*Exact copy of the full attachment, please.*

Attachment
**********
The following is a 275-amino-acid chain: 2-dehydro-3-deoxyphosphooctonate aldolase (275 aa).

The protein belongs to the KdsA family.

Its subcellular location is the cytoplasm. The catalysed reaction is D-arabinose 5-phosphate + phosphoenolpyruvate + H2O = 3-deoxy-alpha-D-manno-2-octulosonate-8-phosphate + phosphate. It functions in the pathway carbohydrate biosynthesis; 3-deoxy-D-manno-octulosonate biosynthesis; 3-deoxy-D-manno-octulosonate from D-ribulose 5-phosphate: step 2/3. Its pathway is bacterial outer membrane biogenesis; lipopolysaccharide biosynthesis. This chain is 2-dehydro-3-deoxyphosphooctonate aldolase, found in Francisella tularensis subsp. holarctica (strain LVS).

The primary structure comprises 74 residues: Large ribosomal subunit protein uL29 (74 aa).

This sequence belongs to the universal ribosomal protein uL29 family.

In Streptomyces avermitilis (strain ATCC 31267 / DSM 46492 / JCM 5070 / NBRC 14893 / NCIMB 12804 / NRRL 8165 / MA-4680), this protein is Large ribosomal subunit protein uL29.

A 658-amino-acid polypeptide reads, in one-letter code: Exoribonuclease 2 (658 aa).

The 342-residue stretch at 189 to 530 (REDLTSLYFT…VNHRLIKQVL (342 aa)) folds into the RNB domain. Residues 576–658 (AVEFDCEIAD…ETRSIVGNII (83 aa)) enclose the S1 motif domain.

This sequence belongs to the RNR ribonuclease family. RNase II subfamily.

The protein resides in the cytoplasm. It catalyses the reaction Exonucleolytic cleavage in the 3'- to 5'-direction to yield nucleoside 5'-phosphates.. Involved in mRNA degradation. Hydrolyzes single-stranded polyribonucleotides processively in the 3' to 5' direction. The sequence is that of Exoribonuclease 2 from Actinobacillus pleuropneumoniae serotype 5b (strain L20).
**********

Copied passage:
The following is a 275-amino-acid chain: 2-dehydro-3-deoxyphosphooctonate aldolase (275 aa).

The protein belongs to the KdsA family.

Its subcellular location is the cytoplasm. The catalysed reaction is D-arabinose 5-phosphate + phosphoenolpyruvate + H2O = 3-deoxy-alpha-D-manno-2-octulosonate-8-phosphate + phosphate. It functions in the pathway carbohydrate biosynthesis; 3-deoxy-D-manno-octulosonate biosynthesis; 3-deoxy-D-manno-octulosonate from D-ribulose 5-phosphate: step 2/3. Its pathway is bacterial outer membrane biogenesis; lipopolysaccharide biosynthesis. This chain is 2-dehydro-3-deoxyphosphooctonate aldolase, found in Francisella tularensis subsp. holarctica (strain LVS).

The primary structure comprises 74 residues: Large ribosomal subunit protein uL29 (74 aa).

This sequence belongs to the universal ribosomal protein uL29 family.

In Streptomyces avermitilis (strain ATCC 31267 / DSM 46492 / JCM 5070 / NBRC 14893 / NCIMB 12804 / NRRL 8165 / MA-4680), this protein is Large ribosomal subunit protein uL29.

A 658-amino-acid polypeptide reads, in one-letter code: Exoribonuclease 2 (658 aa).

The 342-residue stretch at 189 to 530 (REDLTSLYFT…VNHRLIKQVL (342 aa)) folds into the RNB domain. Residues 576–658 (AVEFDCEIAD…ETRSIVGNII (83 aa)) enclose the S1 motif domain.

This sequence belongs to the RNR ribonuclease family. RNase II subfamily.

The protein resides in the cytoplasm. It catalyses the reaction Exonucleolytic cleavage in the 3'- to 5'-direction to yield nucleoside 5'-phosphates.. Involved in mRNA degradation. Hydrolyzes single-stranded polyribonucleotides processively in the 3' to 5' direction. The sequence is that of Exoribonuclease 2 from Actinobacillus pleuropneumoniae serotype 5b (strain L20).